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Lightning rout Islanders in Game 1 of Eastern Conference finals

Matt Martin, Nick Leddy and Barry Trotz discussed

Matt Martin, Nick Leddy and Barry Trotz discussed the Islanders' 8-2 blowout loss to the Tampa Bay Lightning in Game 1 of the Eastern Conference Final on Monday in Edmonton. Credit: NHL

They lost and lost badly. But all is not lost for the Islanders, who certainly appeared fatigued after concluding a seven-game series less than 48 hours earlier and then flying across Canada.

After all, Monday night’s 8-2 debacle at Rogers Place in Edmonton against the well-rested, dangerous Lightning was only one loss in a best-of-seven series. Game 2 is Wednesday night.

“I still have the utmost confidence in this group and, at the end of the day, it’s one game,” left wing Matt Martin said. “I mean, it’s never good to get blown out. It’s embarrassing. We didn’t envision that. Game 2 is now the most important game. We don’t want to go down 2-0 to a very good hockey team.”

Because there’s no doubt the Islanders will be in trouble if they can’t slow down the Lightning with better defense and goaltending.

Thomas Greiss gave up three goals — two on screens — on nine shots after notching his first career playoff shutout with 16 saves in Saturday night’s 4-0 win over the Flyers in Game 7 in Toronto. Semyon Varlamov wasn’t the solution against numerous odd-man rushes in allowing five goals on 25 more shots. Now coach Barry Trotz again has a tough decision to make in net for Game 2.

In all, the lopsided loss spoiled the Islanders’ first game in an Eastern Conference final series since 1993.

“You’ve got to be able to move on right away,” Anders Lee said. “It’s a long series. We dropped the ball tonight. We have an opportunity to get right back at it, fix our mistakes.”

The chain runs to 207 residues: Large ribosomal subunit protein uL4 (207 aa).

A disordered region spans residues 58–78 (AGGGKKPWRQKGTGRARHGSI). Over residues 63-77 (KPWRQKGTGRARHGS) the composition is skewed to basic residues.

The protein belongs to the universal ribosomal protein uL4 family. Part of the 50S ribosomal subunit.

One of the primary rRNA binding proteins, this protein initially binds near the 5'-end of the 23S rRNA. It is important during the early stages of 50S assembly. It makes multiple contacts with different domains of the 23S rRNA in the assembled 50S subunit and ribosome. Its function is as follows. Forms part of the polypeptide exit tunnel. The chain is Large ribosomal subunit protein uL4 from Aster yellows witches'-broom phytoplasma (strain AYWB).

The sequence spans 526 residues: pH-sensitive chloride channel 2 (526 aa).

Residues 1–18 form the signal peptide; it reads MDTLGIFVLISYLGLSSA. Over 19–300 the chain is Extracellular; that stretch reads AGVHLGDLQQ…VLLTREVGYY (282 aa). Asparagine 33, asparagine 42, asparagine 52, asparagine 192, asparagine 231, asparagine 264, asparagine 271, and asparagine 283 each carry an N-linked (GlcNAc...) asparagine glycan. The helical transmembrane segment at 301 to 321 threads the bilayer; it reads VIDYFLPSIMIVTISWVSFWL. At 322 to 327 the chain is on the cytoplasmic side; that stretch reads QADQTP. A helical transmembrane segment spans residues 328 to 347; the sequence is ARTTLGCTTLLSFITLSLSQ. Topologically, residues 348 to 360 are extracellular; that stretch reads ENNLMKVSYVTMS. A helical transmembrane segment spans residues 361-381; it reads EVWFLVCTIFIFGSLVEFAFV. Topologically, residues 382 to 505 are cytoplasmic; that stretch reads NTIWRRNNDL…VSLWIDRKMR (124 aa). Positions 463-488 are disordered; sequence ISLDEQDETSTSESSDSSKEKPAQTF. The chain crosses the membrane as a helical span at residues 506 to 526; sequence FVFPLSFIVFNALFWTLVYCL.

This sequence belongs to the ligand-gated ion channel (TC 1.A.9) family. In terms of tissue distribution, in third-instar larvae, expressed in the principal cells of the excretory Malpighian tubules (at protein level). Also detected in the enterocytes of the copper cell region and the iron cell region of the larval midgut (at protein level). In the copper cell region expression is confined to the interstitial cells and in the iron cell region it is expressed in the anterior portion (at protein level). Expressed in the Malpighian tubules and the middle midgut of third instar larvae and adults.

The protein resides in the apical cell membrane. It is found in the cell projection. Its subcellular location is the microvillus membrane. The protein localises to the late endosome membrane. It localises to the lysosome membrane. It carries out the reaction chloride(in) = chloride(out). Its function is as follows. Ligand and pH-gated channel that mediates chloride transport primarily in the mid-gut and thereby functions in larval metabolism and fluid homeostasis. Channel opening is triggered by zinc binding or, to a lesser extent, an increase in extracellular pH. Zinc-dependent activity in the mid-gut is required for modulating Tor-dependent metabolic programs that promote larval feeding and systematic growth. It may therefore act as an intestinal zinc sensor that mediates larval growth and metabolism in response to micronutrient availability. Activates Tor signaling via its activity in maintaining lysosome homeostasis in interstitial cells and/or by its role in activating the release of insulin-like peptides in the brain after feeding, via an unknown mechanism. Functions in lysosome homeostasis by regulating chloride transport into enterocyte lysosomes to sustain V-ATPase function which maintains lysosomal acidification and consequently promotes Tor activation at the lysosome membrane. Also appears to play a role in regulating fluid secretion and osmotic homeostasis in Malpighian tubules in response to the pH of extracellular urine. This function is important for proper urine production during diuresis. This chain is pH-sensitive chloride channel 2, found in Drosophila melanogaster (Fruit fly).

The Lightning, in the conference finals for the fourth time in six seasons, had been off for a week after eliminating the Bruins in five games in the second round, and they arrived in Edmonton from Toronto on Saturday.

Brayden Point (two goals, three assists) and Nikita Kucherov (one goal, four assists) had five-point games, Yanni Gourde added two goals and Andrei Vasilevskiy stopped 23 shots. The Lightning went 3-for-6 on the power play after the Islanders’ penalty kill was 13-for-13 against the Flyers and had gone eight games without allowing a man-advantage goal.

The Islanders trail in a series for the first time this postseason after allowing eight goals in a playoff game for the first time since May 15, 1980, against the Flyers.

“To me, this game, we’ll wash it away,” Trotz said. “We’ve lost some heartbreakers in overtime, some real hard matches. Sometimes you get it handed to you. It’s still a loss and we’ve just got to regroup. This group has been really resilient the last two years but we’re up against a good team. I know we’re going to be better next game. We’ll raise our level.”

Point made it 1-0 at 1:14 of the first period, breezing past top-pair defenseman Ryan Pulock and shooting around Greiss at the crease. Jordan Eberle, snapping an 11-game goal drought, tied the score at 1-1 at 4:33 on the power play off Lee’s rebound.

But defenseman Victor Hedman’s power-play slap shot from the high slot through traffic gave the Lightning a 2-1 lead at 8:12 of the first period, 33 seconds after Brock Nelson could not get the puck to settle on a shorthanded breakaway.

Defenseman Ryan McDonagh made it 3-1 at 10:46 with a shot from the left circle past a screened Greiss.

“I think it was maybe how you felt to start the game,” Lee said when asked if the Islanders were fatigued. “We’ve been through travel and transitions like this in the regular season and the playoffs before. It just takes a few minutes to get your legs going and then you settle in. I don’t think that was indicative of the whole game.”

Still, it never got better for the Islanders. Once Point’s impressive midair power-play redirection made it 5-1 at 13:18 of the second period, the Islanders knew it was officially a rout. Defenseman Nick Leddy had the Islanders’ other goal at 8:46 of the third period, making it 6-2.

“We would make a mistake, they get a chance, they scored,” Eberle said. “There’s a lot of things we have to correct. We’re a good hockey team. There’s a reason why we’re here.”








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